Friday 21 May 2021 - Monocle Minute | Monocle

Friday. 21/5/2021

The Monocle Minute

Image: Alamy

Opinion / Carlota Rebelo

Train reaction

It’s difficult for me to imagine a world without Eurostar, the high-speed train service that connects the UK to Europe. Over the years I’ve made countless journeys on it, from visiting friends in Amsterdam to daytrips to Paris for work. One of my favourite Eurostar excursions was when I used it to move countries: I despatched all my bags at Brussels Midi (or Zuid as it’s known in Flemish) and two days later travelled light as a passenger and collected my belongings at London’s St Pancras International.

Back in January, the cross-Channel railway looked as though it might have reached the end of the line. The operator had asked both UK and French authorities to provide urgently needed support as the pandemic caused a dramatic 95 per cent drop in demand, cutting its service back to just one train a day between London and Paris, and another between Amsterdam and Brussels. Conversations were already underway about what to do with the groundbreaking and crucial (but also expensive to maintain) links if its trains were returned to their depots.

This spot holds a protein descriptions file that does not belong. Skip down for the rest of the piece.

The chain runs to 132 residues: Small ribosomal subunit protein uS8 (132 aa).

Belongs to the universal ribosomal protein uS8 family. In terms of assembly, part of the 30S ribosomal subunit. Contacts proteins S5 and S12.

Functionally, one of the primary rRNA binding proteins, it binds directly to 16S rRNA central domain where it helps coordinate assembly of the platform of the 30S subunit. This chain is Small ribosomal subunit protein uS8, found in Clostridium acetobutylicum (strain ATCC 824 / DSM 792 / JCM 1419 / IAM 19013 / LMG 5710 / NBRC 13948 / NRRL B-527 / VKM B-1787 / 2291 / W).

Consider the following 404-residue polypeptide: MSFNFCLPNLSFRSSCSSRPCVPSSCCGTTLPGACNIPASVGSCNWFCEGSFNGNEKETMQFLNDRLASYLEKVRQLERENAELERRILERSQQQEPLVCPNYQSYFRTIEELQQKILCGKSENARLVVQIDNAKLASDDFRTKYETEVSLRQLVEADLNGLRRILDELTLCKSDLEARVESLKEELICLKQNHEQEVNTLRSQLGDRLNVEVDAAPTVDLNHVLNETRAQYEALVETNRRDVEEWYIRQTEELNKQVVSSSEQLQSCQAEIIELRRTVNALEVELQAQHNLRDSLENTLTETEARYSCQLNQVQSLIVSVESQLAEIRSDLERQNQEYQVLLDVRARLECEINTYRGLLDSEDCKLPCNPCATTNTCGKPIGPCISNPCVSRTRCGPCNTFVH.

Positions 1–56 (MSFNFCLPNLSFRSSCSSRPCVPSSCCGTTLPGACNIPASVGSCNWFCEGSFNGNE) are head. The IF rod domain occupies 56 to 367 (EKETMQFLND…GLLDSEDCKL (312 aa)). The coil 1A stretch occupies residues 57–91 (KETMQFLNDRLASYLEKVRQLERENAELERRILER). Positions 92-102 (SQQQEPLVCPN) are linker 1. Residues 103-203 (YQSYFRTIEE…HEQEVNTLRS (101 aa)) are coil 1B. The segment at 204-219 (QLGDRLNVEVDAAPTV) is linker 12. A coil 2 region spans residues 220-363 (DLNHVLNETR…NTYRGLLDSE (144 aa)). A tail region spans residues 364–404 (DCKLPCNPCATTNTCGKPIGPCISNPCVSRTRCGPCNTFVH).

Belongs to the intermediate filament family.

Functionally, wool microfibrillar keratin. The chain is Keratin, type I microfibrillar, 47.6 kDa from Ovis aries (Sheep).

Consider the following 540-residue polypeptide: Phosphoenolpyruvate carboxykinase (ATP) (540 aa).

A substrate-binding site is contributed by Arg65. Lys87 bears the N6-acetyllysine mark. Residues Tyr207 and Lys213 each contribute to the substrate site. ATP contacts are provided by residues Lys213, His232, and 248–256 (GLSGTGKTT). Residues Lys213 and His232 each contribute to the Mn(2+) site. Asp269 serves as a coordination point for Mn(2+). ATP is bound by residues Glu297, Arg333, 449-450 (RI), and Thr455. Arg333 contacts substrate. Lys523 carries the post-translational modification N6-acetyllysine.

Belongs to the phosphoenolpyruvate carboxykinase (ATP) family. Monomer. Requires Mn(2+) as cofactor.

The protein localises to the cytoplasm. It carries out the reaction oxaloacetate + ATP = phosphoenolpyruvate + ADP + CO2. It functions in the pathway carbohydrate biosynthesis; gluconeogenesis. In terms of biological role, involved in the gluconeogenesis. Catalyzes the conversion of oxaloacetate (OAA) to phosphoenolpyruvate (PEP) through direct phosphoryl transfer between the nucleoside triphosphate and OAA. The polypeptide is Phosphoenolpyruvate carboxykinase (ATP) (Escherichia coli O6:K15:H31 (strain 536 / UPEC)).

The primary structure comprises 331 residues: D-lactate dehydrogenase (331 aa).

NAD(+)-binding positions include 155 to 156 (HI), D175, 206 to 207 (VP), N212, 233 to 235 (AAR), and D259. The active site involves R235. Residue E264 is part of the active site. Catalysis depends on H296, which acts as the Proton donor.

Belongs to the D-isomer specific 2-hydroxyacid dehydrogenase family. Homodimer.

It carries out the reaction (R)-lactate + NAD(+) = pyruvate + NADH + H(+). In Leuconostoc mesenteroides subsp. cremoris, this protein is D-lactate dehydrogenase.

But now there might be light at the end of the Eurotunnel after all. The operator announced this week that it secured a £250m (€290m) rescue package and was no longer at risk of collapsing. France’s state railway SNCF, together with other investors, bank loans and funds overseen by Belgium’s state train operator SNCB, rallied together to provide the necessary cash. Eurostar embodies so much of what it means to me to be European: open borders and ease of travel between continental capitals. As international journeys slowly resume and restrictions are cautiously lifted, we’ve all been looking for positive signals ahead. The rescue of Eurostar is one with which train lovers – and Europeans – will be on board.